For Bordello of Blood you get a scathing 36-minute look at the making of the film, which in graphic detail spells out the problems with this production and its star Dennis Miller. Corey Feldman doesn’t hold back about dealing with his respective cast members in his interview which is intercut with other key players painting a grim picture of how the project started (the film was produced from a unproduced Zemekis script he wrote in college and purchased to keep him at Universal) to the film’s very troubled production where most of the budget was spent getting Miller to do the project leading to its very lean look. This featurette is worth the price of admission alone as you get a very rare look into everything that can go possible wrong with a feature film.
The strangest bit mentioned has to be Erika Eleniak discussing a lost subplot that was shot for her character, where Catherine was once a overweight porn star that went by the moniker Chubby O’Tool. You see her pick up a poster with that name in Rafe’s theater office, but hear nothing else of it for the rest of the film. Strangely enough the third film Tales from the Crypt Presents: Ritual never comes up in conversation, which thanks to Bordello’s poor performance sat for 5 years and was released without the Tales from the Crypt moniker. It was later re-branded for home video release.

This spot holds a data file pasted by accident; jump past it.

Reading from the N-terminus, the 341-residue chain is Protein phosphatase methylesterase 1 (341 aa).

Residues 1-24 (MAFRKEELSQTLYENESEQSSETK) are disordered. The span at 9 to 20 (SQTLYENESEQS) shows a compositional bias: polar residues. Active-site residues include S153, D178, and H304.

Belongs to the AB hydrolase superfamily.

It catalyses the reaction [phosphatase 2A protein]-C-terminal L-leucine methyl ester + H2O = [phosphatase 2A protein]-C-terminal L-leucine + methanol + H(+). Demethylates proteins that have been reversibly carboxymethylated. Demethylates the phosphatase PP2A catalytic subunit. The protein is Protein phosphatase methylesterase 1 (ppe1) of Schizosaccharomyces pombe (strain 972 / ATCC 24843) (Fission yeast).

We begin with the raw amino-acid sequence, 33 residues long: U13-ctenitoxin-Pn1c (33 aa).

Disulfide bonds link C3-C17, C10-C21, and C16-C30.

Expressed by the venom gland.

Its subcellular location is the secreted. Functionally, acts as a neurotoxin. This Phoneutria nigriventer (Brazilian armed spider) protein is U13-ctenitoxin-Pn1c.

For fans of Tales From the Crypt and completists like myself, you honestly HAVE to buy both. While Bordello is the weaker of the two films that Doc it’s paired with makes it worth the pickup. Both films are presented in HD transfers that had a high contrast with fair amount of grain that were very reminiscent of Scream Factory’s People Under the Stairs release, which is definitely a giant step up compared to their previous incarnations on DVD. While these are both great releases, only criticism would be that both films discuss deleted sequences or alternate footage on the commentaries and featurettes that are nowhere to be found on either disc. That would have been great to see, but it could have been lost.